Mountaineering Training | Training Phases

Posted by: | September 17, 2013
Categories: *Mountaineering Fitness & Training

A well crafted training plan is one that comprises multiple phases of training. Commonly called Periodized Training, this is the method of dividing your training program into phases in order to focus on different aspects of your training while effectively incorporating the needed rest and recovery. 
 
Periodized training is effective because it is a strategic approach to training. If you try to focus on every aspects of your training all at once, you’re likely to get injured or burn out. Much like building a house, the foundation must be laid before the walls can be put up and the interior finished. In the same manner, periodized training is focusing on different aspects of your training in a complementary manner, where each phase makes you stronger and more prepared for the next. 
 
Basic Training Phases
 
Phase 1: Building Base Fitness 
Your goal in this phase is to build your overall “base fitness.” This entails improving your aerobic endurance, increasing strength and flexibility, and incorporating occasional interval work. This critical training phase focuses primarily on aerobic fitness. Aerobic training increases the amount of oxygen carried to the muscles, lowers the rate at which lactic acid is created and helps the body remove it more effectively, and increases the overall metabolic rate (1). Put simply, you are getting into good overall shape in order to prepare your body for the stresses of more intense and specific mountaineering training.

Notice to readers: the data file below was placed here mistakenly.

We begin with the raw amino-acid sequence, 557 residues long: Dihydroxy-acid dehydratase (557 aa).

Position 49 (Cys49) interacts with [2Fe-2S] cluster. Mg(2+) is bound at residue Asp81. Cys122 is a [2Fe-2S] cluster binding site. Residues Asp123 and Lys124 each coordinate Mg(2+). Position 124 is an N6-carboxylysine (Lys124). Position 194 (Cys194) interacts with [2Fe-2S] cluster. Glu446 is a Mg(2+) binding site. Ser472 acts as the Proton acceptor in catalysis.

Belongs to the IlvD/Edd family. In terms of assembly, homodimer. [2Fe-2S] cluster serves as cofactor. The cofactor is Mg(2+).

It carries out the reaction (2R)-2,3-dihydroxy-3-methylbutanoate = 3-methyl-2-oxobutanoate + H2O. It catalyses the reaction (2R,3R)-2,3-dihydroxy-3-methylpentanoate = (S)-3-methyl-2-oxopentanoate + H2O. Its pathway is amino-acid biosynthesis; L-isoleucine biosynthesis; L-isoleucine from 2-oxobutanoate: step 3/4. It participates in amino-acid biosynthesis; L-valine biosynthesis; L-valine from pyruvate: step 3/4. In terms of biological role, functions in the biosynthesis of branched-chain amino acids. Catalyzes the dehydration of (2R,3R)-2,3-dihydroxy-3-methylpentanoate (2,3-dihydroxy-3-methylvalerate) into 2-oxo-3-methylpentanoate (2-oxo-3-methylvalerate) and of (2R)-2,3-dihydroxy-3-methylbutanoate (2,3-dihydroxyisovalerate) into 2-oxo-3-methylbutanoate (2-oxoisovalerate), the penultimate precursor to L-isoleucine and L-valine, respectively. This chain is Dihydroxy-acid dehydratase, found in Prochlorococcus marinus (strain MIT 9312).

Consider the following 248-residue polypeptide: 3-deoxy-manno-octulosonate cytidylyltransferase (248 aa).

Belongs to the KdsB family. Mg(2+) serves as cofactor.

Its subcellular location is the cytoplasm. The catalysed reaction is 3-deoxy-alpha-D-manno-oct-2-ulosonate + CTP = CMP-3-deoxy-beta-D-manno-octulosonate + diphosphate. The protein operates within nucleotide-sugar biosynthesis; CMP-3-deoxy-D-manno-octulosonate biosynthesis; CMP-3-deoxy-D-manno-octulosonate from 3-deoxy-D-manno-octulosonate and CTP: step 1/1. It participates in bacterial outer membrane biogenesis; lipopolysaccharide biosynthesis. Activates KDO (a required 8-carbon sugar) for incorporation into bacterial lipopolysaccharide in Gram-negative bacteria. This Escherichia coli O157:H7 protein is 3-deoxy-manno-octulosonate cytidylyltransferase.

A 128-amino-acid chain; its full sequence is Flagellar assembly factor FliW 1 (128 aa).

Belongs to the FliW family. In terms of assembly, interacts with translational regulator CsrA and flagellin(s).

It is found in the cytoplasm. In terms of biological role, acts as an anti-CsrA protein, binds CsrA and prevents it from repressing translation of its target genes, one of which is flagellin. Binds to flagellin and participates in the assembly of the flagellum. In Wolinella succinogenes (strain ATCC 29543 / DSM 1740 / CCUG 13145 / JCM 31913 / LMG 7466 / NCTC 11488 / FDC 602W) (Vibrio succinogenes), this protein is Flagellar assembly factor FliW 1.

Phase 2: Introduce Mountaineering Specific Training 
This phase focuses on maintaining endurance and aerobic fitness while improving speed and strength by introducing more interval training and mountaineering specific training. Begin incorporating interval sessions into your training to increase your aerobic capacity and and broaden your range of comfort at various effort levels. Make your workouts more mountaineering specific with hikes and climbs with moderate weight in your pack. This phase is beginning to hone your fitness to the demands of mountaineering. 
 
Phase 3: Tailor Training Specifically for the Climb Ahead
In the final phase you are training specifically for the climb ahead. Try and train on terrain similar in steepness and difficulty to the mountain in terms of vertical change, weight in your pack, and length of days. Find training hikes with the vertical change that is similar to the amount of vertical change on your climb. Stack long workout days back to back to mimic the challenges of multi-day climbs. Train and with a pack weight mimicking what you will be carrying on the mountain and incorporate interval sessions to boost your anaerobic threshold. 
 
Remember to dramatically dial down your training in the final week or so before the climb. This process, called “tapering”, gives you the needed time to rest and recover from your final training push. The last thing you want to do is show up at the base of a mountain exhausted and worn out. 
 
Applying Phased Training
 
Pull out a calendar and mark down the date of your upcoming climb. You have every day between today and the start of your climb to build your fitness. Divide this time into three phases. Your current fitness level and the amount of time between now and your next climb will determine the length and focus of each phase. As you hone in on your different phases, also reflect back on your past climbs and training to determine what areas of focus (flexibility, balance, speed, etc.) to incorporate into the more mountaineering specific training phases. Find out more about specific training routines with RMI’s Mountaineering Fitness and Training resources. We strongly encourage you to work with a trainer or fitness coach to help you map out this process and provided the specific routines and exercises for you. 


(1: “Train Smart This Winter: Base Training Basics”, Active.com)

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An RMI Team on the upper slopes of Mt. Rainier. Photo: Jon Mancuso

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